Last night, my yoga teacher reminded us of the importance of non-attachment. When we become attached to expectations or outcomes, particularly those out of our control, we can make ourselves sick (and I would add, drive ourselves crazy.) This lesson is one I need to learn over and over, particularly at this moment in life when I keep looking forward to things – my book, my trip to Scotland, etc. I really need to practice non-attachment. . . now how, exactly, does one do that? I guess if it was that easy, I’d already be doing that.

There’s also something about this time of year that is hard. Maybe it’s the lingering cold weather, maybe the still relatively short days. Whatever it is, this last lag of winter can really slow me down and not in that hibernating, recharging way; nope, instead I feel like I’m walking one of those two lane highways that cross the western U.S., no true destination in sight. I’m tired. I guess my friend Cate feels something like this, too, because here’s what she wrote yesterday.

So what do I do with this feeling, this knot in my chest that makes me want to jump ahead a few hours, days, weeks, even years? I let it go, like releasing a clenching grip on someone’s hand and I put my focus on what is really before me – a day’s work, a conversation, a fluffy white cat balled up in my lap. I choose to pull my mind away from the expectations I have and trust that a loving God, who knows far better than I what is best for me now and in the future, will bring to pass what is best. This is not easy, and over and over again, I have to let go and watch the thought slide away; it always comes back, and that’s okay – trying to not think about something, of course, only makes me think about it even more.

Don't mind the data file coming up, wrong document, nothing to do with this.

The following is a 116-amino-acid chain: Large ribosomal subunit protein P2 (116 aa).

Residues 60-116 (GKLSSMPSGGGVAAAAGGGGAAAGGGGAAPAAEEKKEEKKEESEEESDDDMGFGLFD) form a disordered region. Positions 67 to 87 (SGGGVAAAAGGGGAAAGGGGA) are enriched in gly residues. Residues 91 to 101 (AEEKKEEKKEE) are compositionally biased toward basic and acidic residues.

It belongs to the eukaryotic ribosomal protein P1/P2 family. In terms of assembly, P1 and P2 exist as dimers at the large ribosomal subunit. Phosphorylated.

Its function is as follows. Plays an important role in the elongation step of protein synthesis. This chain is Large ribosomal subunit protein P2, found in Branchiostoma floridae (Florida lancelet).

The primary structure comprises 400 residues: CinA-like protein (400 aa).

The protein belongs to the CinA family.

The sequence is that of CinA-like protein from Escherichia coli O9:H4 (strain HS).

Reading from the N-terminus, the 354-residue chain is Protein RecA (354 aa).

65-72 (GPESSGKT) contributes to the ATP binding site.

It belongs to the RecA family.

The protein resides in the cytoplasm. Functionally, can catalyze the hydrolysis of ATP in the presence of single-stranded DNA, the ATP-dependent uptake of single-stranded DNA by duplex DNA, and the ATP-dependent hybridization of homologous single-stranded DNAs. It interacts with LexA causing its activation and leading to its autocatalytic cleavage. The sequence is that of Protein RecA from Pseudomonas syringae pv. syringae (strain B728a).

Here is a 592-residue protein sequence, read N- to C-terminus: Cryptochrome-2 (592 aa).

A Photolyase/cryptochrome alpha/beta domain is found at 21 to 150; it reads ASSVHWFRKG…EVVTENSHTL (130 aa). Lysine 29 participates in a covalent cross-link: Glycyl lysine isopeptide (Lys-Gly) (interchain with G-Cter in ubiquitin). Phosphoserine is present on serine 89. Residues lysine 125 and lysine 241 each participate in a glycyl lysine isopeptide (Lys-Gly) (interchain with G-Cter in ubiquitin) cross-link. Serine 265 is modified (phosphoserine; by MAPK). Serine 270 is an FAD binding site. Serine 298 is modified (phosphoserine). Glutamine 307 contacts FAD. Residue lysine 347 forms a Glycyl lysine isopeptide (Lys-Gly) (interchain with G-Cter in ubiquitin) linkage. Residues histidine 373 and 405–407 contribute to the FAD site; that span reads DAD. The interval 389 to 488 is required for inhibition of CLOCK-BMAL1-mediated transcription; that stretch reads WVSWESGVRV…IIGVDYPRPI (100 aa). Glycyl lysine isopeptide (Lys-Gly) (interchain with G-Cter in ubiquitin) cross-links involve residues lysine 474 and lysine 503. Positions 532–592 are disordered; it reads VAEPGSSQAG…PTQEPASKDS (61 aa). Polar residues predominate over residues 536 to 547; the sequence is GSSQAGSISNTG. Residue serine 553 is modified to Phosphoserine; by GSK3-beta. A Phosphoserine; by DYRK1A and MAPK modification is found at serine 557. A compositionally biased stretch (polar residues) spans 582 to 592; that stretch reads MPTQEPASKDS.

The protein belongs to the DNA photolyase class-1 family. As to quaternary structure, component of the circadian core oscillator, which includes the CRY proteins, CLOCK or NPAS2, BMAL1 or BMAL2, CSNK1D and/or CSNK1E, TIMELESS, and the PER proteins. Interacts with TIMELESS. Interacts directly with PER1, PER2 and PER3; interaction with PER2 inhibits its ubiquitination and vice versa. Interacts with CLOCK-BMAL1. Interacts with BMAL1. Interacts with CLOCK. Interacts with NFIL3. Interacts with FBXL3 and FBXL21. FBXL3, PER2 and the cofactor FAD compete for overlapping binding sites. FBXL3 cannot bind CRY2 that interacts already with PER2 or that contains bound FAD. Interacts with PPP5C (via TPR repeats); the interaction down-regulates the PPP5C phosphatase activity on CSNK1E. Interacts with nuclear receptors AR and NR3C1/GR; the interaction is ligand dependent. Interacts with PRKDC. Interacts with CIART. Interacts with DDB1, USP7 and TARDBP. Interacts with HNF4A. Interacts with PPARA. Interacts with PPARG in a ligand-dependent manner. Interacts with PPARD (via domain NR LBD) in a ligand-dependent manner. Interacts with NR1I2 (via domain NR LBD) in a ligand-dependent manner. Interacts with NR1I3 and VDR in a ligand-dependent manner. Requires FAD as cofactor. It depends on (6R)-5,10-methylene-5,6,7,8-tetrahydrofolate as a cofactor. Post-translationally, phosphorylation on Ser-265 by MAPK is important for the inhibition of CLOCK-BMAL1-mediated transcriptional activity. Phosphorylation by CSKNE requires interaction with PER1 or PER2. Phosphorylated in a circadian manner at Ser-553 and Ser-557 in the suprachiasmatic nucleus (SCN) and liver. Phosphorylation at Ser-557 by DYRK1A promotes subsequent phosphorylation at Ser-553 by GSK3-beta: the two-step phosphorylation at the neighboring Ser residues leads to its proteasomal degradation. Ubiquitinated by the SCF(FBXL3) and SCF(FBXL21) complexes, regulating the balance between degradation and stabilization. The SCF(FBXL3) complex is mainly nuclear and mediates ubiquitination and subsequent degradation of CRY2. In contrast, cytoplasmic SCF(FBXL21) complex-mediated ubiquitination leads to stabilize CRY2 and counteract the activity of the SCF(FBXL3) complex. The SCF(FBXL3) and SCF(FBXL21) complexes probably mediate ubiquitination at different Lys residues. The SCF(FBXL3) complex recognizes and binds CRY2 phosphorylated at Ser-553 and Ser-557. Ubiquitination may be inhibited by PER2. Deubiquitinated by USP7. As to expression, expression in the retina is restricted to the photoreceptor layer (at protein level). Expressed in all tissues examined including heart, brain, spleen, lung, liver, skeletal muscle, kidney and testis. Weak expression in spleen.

I figure, if I can work myself up into a tight-chested feeling with just thoughts, surely, those same thoughts can bring me a little release. My mantra – “build her house” – from Proverbs 14. I have a house to build – a task I’ve been given, a book to write . . . each day, that is my focus. Not tomorrow or Saturday or next March. Today . . . today, I am building my house.